What do I need to know before I travel?
Public Health Scotland logo

Fit for Travel Logo

Information on how to stay safe and healthy abroad. About us.

Ebola Virus Disease in West Africa (Update)

19 Feb 2015

A total of 128 new confirmed cases of Ebola virus disease (EVD) were reported in the week ending 15 February 2015. Guinea (52 cases), down from the previous week and the first week-to-week decline since January 25. Transmission remains widespread in Sierra Leone (74 cases), the capital, Freetown is worst affected (45 cases). Liberia reported 2 new confirmed cases in the 4 days to 12 February.

Engaging effectively with communities has controlled the outbreak in many parts of Guinea, Liberia, and Sierra Leone, however, this remains a challenge in other areas. The three countries reported an increase in security incidents compared with the previous week.

Unsafe burials were reported in Guinea (39) and Sierra Leone (45) in the week ending 15 February, and more than 40 new cases were identified postmortem when testing was carried out following deaths in the community, outwith treatment facilities.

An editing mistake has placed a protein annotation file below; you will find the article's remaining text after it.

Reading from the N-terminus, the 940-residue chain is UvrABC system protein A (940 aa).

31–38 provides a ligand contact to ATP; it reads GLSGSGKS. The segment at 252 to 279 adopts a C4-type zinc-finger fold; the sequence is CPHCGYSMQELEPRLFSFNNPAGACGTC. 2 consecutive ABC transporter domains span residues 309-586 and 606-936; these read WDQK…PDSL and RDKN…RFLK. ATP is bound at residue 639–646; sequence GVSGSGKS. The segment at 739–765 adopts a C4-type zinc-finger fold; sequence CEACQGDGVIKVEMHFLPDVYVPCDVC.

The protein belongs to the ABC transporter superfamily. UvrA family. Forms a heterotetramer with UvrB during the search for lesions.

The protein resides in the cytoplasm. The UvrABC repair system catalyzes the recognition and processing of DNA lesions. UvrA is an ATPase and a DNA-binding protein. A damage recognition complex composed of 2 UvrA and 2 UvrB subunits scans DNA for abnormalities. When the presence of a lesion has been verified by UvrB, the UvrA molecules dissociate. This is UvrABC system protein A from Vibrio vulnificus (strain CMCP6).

As of 18 February 2015, more than 23 000 confirmed, probable and suspected cases of EVD and more than 9000 deaths have been reported to WHO by the Ministries of Health for Guinea, Sierra Leone and Liberia. The distribution of the cases in West Africa is listed below, case numbers include confirmed, probable and suspected:

  • Guinea - 3108 cases and 2057 deaths, cases in last 21 days 156.
  • Liberia - 9007 cases and 3686 deaths, cases in last 21 days 11.
  • Sierra Leone - 11 103 cases and 3408 deaths, cases in last 21 days 230.

Advice for Travellers

The risk of travellers becoming infected or developing Ebola haemorrhagic fever is extremely low, unless there has been direct contact with blood or bodily fluids of dead or living infected persons or animals. Healthcare workers are at particular risk, although practising appropriate infection control should effectively prevent transmission of disease in this setting.

Travellers returning from tropical countries should always seek rapid medical attention if they develop flu-like symptoms (such as fever, headache, diarrhoea or general malaise) within three weeks after return, and be reminded to mention to their health care provider that they have recently travelled.